WACO, Texas -- Baylor has never seen a season like this. The Bears have talked about it, they’ve envisioned it, but they didn’t truly know what a dream season looks like until Saturday night.
Here’s what it looks like: Players and coaches storming the field, fans descending into the fog and fun. The starting quarterback bawling. The defensive coordinator roaring. The tortilla chips flying in the locker room.
No. 9 Baylor finally pulled away in the second half to defeat Texas 30-10, finishing one of the final chapters of a remarkable 11-1 season, clinching a Big 12 championship and, thanks to an Oklahoma State loss in Bedlam, a trip to the Tostitos Fiesta Bowl.
It was cold and wet and windy and difficult, and Baylor didn’t want it any other way.
“I think that’s a defining moment for our program,” Baylor coach Art Briles said, “and hopefully it’s one that we’ll be able to repeat multiple times.”
A slow start, in which this team gave Texas too many chances to pull ahead in the first half, didn’t doom Baylor. A game tied 3-3 at the half, no big deal. Bryce Petty came back out and led three third-quarter scoring drives, the first capped by a one-handed, 11-yard touchdown catch by Antwan Goodley on a third-and-9.
That was the game-changer, Petty said. Baylor needed just seven plays to find the end zone again on its next drive, and an Aaron Jones field goal with 2 minutes, 47 seconds left in the third made it 20-3. That’s all it really took to swing this game.
Baylor has won by far bigger margins this season. But 20 points, in front of the largest crowd in school history, and on the Bears' final game in this stadium, was more than plenty. The fun didn’t really begin, though, until Petty took a knee in the final minute.
The moment was better than anything he and his teammates could've envisioned, that’s for sure. For Petty, it was all so overwhelming.
“I just started crying uncontrollably,” he said through tears. “I don’t normally do that much.”
Ahmad Dixon and Demetri Goodson lapped Floyd Casey Stadium one final time. Players and coaches were mobbed by the Baylor Line student section. Defensive coordinator Phil Bennett triumphantly bellowed: “What do you think about that?! Baylor!” And Briles honored the stadium’s finale by ceremonially turning off the lights one last time while the party raged on.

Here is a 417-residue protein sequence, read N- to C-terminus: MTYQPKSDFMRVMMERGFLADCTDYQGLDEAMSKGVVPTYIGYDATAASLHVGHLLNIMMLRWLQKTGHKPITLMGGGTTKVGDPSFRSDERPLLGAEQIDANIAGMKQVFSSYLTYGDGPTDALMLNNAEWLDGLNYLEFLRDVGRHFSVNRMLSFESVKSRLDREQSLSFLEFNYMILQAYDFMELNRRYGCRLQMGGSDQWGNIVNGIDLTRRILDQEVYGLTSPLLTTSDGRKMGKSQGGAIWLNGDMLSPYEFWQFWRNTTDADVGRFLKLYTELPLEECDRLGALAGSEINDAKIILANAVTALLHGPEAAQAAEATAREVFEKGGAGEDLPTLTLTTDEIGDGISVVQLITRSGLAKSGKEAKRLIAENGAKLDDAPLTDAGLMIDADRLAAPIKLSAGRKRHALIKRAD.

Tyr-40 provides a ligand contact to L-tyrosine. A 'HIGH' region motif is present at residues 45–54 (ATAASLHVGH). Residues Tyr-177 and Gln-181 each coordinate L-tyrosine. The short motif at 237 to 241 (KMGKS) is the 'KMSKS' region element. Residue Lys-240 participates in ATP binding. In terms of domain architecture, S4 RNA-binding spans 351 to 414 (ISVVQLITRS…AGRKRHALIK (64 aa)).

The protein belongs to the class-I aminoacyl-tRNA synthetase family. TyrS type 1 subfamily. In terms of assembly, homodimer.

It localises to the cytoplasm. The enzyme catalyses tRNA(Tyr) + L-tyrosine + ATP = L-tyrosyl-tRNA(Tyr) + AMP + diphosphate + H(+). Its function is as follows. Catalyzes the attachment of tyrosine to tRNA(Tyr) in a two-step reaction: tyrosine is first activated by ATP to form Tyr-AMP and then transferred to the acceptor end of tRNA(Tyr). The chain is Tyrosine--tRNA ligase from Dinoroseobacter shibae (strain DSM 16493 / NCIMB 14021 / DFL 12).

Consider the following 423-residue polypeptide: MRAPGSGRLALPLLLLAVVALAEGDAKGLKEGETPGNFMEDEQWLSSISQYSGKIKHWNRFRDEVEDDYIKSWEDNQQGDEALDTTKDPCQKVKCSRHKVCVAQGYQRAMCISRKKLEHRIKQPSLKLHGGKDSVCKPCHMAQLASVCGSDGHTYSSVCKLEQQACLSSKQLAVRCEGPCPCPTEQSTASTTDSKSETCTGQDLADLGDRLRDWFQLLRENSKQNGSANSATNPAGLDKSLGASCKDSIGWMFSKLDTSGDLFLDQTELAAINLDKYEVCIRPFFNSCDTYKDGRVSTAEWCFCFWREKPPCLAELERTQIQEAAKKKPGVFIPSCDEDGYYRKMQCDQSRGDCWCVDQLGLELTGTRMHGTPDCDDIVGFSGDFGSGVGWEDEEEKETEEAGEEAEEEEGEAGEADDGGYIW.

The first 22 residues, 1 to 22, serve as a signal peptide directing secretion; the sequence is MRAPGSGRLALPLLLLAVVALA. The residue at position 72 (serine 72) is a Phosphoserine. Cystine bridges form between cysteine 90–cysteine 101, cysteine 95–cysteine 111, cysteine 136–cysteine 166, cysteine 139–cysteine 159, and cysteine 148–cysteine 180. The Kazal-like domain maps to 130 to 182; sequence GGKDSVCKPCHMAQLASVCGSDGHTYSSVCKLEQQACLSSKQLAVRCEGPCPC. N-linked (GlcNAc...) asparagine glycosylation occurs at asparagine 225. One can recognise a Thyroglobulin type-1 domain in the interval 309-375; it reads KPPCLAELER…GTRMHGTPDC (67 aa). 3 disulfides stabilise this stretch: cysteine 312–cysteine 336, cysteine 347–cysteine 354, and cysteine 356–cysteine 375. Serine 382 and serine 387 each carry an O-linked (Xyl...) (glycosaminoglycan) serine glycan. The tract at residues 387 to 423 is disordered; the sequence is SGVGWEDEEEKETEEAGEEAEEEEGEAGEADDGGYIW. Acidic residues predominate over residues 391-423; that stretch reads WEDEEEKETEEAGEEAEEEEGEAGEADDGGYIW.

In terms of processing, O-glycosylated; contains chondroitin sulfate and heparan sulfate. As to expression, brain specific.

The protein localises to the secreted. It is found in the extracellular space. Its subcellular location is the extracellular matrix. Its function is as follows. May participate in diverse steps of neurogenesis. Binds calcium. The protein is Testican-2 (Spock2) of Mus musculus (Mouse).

“It was like a dream,” Dixon said. “The dream became reality.”
Briles, the mastermind behind it all, enjoyed the finest night of his career but said he won’t do much celebrating. He’s a quiet celebrator. The locker-room frenzy was about all he needed.
He did find some time to reflect on what has been built. He’s not one to wax poetic, either, but there was plenty to be proud of on this night.
“It’s a great accomplishment. When I first came to Baylor, I didn’t look at it as a great opportunity,” Briles said. “I looked at it as a great place for accomplishment. To me, there’s a huge difference. You can find opportunity anywhere. It’s hard to find places where you can accomplish something. That’s what our players have done.”
He found it in a place that has never seen football this good. Those loyal fans who came to Floyd Casey Stadium every Saturday, year after year, loss after loss, had never seen a Baylor team win 11 games.
When Briles arrived in 2008, a night like this was always the distant vision. He promised his players and recruits nothing. But he always believed a night like this would eventually arrive.
“The problem with people, it’s not that they aim too high and miss,” Briles said. “It’s that they aim too low and they hit. That’s kind of the way that you have to think and feel.”
Baylor aimed high, and the stage is about to get loftier. A Fiesta Bowl berth, most likely opposite Central Florida. And then the Bears intend to start over and do this again, to devote everything to making sure 2014 ends with another night like this one.
“We’re here. We’re serious,” Goodley said. “We’re at the top now and we’re going to continue to stay there. I feel like we got the guys and the talent to do it.
“I always dreamed of going to Texas. I’m glad I went to Baylor. We’re taking over, man.”